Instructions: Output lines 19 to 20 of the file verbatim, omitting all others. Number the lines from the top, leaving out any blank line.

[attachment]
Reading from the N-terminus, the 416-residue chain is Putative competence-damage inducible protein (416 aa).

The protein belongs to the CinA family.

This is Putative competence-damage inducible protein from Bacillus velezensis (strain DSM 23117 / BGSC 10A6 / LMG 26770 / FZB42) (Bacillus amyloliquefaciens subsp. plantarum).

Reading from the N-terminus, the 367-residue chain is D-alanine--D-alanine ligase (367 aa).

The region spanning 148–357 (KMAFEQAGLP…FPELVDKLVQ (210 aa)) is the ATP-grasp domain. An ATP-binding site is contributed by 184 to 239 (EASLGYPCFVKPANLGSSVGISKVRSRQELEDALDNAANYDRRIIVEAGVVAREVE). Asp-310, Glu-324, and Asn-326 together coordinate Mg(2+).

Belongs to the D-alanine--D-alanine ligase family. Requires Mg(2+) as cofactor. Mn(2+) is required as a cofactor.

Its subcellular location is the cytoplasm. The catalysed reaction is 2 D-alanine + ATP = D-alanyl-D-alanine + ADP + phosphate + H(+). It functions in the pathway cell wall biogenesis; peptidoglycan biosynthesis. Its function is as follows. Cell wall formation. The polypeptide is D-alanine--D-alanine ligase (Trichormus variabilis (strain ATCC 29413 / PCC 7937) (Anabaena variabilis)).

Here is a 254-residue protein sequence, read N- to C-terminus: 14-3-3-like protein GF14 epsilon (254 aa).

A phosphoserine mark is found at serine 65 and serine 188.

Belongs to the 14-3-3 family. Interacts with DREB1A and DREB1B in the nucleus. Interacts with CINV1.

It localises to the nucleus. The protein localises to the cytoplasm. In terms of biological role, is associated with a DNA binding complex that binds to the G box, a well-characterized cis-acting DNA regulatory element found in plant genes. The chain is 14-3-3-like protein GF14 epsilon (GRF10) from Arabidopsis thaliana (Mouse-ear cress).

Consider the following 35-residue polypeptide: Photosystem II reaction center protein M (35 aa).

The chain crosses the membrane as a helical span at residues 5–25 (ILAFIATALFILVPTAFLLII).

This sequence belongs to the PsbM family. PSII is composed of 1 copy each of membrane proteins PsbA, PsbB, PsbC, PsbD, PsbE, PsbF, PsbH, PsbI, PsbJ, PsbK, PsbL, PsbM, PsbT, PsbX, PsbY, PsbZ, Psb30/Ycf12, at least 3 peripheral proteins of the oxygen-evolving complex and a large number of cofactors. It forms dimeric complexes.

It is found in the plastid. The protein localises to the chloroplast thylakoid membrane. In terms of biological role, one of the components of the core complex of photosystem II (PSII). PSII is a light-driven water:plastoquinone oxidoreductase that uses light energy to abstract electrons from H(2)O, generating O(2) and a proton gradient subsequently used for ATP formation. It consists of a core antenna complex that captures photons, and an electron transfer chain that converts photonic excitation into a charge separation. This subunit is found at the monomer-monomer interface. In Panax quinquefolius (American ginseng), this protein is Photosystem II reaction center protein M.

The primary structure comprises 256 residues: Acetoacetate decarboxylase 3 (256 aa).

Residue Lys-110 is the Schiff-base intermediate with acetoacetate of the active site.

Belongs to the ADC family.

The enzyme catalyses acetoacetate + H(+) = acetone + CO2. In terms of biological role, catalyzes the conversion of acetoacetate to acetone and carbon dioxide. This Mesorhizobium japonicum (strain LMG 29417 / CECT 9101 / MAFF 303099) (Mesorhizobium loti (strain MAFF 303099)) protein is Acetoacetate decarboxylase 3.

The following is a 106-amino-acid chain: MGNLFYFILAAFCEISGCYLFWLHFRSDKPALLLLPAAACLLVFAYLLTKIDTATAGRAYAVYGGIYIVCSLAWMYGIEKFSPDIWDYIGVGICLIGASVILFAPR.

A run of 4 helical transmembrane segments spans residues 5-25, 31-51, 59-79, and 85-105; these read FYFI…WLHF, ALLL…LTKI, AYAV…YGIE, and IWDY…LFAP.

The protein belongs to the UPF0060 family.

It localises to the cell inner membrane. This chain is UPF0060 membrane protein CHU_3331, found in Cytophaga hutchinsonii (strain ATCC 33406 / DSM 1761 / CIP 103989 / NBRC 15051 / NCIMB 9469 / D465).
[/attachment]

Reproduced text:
The enzyme catalyses acetoacetate + H(+) = acetone + CO2. In terms of biological role, catalyzes the conversion of acetoacetate to acetone and carbon dioxide. This Mesorhizobium japonicum (strain LMG 29417 / CECT 9101 / MAFF 303099) (Mesorhizobium loti (strain MAFF 303099)) protein is Acetoacetate decarboxylase 3.

The following is a 106-amino-acid chain: MGNLFYFILAAFCEISGCYLFWLHFRSDKPALLLLPAAACLLVFAYLLTKIDTATAGRAYAVYGGIYIVCSLAWMYGIEKFSPDIWDYIGVGICLIGASVILFAPR.